Aaron Siskind (1903-1991) was a major figure in the history of American photography. A leading documentary photographer who was active in the New York Photo League in the 1930s, Siskind moved beyond the social realism of his early work as he increasingly came to view photography as a visual language of signs, metaphors, and symbols-the equivalent of poetry and music. Through the forties and ifties, he developed new techniques to photograph details and fragments of ordinary, commonplace materials. This radical new work transformed Siskind''s image-making from straight photography to abstraction, from documentation to expressive art. His concern with shape, line, gesture, and the picture plane prompted immediate comparison with abstract expressionist painting, particularly with the art of Franz Kline and Robert Motherwell. It took some years for Siskind''s unprecedented photography to gain full acceptance, but, by the 1970s, he was an acknowledged master, publishing and exhibiting widely. Siskind was also one of the founding donors who established the archive at the Center for Creative Photography.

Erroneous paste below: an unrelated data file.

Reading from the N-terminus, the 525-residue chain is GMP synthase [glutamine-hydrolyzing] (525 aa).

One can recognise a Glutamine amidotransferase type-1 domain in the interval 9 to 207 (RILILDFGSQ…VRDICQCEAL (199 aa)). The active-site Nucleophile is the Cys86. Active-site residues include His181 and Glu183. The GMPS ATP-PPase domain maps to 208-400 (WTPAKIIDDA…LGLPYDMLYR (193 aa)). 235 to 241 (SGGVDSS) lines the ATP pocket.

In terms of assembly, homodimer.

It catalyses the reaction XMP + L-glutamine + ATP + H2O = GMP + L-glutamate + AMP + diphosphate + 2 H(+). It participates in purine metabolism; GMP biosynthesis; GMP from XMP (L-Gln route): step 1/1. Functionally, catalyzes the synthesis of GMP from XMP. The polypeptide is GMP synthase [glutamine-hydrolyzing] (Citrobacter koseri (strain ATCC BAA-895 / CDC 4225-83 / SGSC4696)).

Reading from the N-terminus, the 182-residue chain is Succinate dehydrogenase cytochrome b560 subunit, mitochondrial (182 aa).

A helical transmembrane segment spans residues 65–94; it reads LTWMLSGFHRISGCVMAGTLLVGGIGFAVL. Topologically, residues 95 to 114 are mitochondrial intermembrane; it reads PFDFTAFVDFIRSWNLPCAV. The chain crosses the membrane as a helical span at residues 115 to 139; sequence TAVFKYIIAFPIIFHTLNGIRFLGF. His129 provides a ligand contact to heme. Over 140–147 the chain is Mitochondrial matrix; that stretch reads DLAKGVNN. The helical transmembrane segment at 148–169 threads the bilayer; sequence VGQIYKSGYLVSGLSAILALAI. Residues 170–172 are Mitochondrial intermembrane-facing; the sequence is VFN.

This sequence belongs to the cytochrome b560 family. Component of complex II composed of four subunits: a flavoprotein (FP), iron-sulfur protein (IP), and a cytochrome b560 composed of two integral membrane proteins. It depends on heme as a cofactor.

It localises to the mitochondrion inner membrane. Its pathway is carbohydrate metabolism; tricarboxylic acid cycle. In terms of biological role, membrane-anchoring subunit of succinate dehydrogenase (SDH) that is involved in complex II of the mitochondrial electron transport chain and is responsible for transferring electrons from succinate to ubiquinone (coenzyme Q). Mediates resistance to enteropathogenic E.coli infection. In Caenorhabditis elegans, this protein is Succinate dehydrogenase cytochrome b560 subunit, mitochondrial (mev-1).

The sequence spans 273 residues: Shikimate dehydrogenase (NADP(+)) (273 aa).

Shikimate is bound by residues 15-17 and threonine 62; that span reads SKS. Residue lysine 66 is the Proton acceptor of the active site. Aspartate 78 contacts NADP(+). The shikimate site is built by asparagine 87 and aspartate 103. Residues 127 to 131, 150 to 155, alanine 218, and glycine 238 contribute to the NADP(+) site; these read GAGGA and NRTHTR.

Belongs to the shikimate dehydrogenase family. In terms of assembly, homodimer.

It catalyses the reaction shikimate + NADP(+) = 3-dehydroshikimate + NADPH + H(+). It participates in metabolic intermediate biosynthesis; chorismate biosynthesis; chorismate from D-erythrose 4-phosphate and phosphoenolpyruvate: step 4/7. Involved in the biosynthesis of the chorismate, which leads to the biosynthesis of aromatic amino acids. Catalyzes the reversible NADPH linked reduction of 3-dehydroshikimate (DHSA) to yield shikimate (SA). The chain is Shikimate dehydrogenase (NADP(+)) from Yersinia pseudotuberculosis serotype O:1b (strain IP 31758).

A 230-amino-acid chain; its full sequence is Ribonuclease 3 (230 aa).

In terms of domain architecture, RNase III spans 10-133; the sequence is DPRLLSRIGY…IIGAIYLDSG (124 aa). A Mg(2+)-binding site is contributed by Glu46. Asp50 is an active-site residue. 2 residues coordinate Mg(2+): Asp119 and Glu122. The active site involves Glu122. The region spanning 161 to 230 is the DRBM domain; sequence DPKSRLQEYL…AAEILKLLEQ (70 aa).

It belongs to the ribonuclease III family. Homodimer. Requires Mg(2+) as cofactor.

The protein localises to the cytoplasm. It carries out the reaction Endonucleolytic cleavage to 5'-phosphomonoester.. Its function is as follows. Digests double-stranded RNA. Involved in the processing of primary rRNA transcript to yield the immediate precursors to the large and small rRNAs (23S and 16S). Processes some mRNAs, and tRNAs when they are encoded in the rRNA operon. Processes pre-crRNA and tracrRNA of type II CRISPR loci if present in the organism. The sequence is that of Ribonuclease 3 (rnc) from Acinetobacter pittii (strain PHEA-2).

Aaron Siskind''s oeuvre is so original that it defies classification, and it has not received the sustained critical attention that it richly merits. In fact, there are no other books on Siskind currently in print. Aaron Siskind presents the first complete retrospective of this legendary photographer. It highlights important, rarely published bodies of work from Harlem; from Bucks County architecture; and from the "Tabernacle," "Gloucester," "Martha''s Vineyard," "Louis Sullivan," and "Pleasures and Terrors of Levitation" photo series. The book also includes an introduction by Gilles Mora, an expert on modern American photography, and texts by critic and photographer Charles Traub. This study, based on the Siskind archives at the Center for Creative Photography and supported by the Aaron Siskind Foundation, fills a resounding editorial void around one of the most challenging and important figures in the art of American photography.
Read the review by Adam Bell